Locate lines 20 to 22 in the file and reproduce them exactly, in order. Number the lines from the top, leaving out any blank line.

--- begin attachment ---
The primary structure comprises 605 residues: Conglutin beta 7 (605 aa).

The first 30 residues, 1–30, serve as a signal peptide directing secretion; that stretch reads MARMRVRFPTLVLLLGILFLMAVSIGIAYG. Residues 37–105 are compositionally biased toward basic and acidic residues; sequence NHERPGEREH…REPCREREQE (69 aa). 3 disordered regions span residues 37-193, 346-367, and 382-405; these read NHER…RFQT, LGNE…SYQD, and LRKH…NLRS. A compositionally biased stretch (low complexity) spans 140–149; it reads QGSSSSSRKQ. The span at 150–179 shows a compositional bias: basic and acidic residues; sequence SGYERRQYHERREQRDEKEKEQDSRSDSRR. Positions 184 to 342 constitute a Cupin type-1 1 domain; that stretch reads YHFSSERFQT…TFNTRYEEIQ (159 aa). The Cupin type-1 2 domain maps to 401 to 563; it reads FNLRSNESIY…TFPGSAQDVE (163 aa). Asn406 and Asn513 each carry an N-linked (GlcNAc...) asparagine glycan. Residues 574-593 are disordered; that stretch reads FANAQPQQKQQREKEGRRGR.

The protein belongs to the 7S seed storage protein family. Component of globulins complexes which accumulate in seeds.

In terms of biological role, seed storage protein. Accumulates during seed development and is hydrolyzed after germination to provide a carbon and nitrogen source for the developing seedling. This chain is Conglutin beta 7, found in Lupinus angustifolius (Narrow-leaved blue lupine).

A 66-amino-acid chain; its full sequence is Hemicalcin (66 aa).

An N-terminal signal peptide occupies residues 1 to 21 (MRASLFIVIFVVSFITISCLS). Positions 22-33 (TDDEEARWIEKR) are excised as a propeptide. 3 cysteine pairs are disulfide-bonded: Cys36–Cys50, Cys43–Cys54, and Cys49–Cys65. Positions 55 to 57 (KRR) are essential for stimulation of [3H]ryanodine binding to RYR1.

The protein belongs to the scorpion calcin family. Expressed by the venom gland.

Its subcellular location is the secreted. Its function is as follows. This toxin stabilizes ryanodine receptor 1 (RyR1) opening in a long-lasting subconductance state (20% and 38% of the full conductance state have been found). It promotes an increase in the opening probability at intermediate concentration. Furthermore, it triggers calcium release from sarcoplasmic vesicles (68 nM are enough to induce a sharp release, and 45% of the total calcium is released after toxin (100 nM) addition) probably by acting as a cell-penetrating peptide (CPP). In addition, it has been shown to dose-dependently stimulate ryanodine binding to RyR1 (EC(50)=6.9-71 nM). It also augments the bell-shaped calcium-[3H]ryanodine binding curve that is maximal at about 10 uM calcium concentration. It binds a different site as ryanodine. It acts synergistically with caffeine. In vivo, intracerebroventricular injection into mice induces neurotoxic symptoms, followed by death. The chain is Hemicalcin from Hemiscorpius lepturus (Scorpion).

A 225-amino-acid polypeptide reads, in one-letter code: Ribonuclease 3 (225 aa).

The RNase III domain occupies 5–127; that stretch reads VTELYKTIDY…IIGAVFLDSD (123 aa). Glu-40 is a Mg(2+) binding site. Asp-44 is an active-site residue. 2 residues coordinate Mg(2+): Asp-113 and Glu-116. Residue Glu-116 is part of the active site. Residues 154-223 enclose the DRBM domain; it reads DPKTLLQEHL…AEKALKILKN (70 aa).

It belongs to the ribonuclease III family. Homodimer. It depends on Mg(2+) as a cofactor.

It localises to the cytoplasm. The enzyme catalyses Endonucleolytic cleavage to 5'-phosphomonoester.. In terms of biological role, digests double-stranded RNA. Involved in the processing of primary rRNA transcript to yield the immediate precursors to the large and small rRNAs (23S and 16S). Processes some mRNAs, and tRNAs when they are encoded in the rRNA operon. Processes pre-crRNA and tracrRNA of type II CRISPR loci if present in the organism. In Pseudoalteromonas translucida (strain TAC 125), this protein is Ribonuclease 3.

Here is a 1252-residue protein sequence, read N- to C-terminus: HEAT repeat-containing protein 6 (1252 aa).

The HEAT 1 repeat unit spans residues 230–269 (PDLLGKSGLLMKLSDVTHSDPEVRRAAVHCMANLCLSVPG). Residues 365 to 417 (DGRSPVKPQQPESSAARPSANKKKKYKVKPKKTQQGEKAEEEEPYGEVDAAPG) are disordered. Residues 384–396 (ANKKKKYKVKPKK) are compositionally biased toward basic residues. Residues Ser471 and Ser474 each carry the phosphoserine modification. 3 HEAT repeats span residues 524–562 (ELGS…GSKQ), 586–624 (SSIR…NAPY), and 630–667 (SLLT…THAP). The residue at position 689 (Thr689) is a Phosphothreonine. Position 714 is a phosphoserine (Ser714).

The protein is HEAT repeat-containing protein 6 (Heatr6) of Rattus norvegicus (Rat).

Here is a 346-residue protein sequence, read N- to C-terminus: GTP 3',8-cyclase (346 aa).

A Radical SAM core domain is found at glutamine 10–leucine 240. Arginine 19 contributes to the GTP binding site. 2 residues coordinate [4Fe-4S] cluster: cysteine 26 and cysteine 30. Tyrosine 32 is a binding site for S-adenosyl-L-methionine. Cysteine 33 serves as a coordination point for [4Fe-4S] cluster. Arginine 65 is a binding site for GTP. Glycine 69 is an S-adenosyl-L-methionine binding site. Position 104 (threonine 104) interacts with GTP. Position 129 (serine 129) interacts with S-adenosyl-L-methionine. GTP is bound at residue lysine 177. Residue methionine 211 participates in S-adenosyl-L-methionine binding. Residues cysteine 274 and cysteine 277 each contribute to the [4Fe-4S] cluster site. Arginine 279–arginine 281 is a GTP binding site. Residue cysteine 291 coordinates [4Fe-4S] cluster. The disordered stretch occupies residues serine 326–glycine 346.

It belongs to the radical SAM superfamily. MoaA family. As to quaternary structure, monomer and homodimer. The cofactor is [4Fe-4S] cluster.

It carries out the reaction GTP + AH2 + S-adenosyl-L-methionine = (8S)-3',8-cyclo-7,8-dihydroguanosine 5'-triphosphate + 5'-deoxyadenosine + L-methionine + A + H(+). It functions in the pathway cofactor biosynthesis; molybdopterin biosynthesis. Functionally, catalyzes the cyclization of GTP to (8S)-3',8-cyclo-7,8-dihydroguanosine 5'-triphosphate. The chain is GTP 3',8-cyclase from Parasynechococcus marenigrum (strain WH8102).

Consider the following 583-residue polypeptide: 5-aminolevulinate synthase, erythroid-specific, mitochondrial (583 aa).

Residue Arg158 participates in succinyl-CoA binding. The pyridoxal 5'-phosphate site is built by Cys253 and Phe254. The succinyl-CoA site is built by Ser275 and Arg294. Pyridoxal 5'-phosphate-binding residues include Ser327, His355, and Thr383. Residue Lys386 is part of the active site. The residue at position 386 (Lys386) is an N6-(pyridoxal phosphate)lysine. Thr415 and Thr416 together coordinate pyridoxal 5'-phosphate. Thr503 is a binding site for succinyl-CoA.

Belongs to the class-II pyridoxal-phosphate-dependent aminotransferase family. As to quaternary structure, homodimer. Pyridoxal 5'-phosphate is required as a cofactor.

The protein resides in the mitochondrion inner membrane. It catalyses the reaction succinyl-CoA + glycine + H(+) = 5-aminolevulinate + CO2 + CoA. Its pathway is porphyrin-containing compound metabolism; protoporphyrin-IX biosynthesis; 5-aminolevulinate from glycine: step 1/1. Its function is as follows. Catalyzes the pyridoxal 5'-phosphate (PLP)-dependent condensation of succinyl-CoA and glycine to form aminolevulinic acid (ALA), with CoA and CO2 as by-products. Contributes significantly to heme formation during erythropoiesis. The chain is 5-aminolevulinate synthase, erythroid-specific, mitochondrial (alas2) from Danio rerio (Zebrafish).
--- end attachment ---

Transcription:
Consider the following 583-residue polypeptide: 5-aminolevulinate synthase, erythroid-specific, mitochondrial (583 aa).

Residue Arg158 participates in succinyl-CoA binding. The pyridoxal 5'-phosphate site is built by Cys253 and Phe254. The succinyl-CoA site is built by Ser275 and Arg294. Pyridoxal 5'-phosphate-binding residues include Ser327, His355, and Thr383. Residue Lys386 is part of the active site. The residue at position 386 (Lys386) is an N6-(pyridoxal phosphate)lysine. Thr415 and Thr416 together coordinate pyridoxal 5'-phosphate. Thr503 is a binding site for succinyl-CoA.

Belongs to the class-II pyridoxal-phosphate-dependent aminotransferase family. As to quaternary structure, homodimer. Pyridoxal 5'-phosphate is required as a cofactor.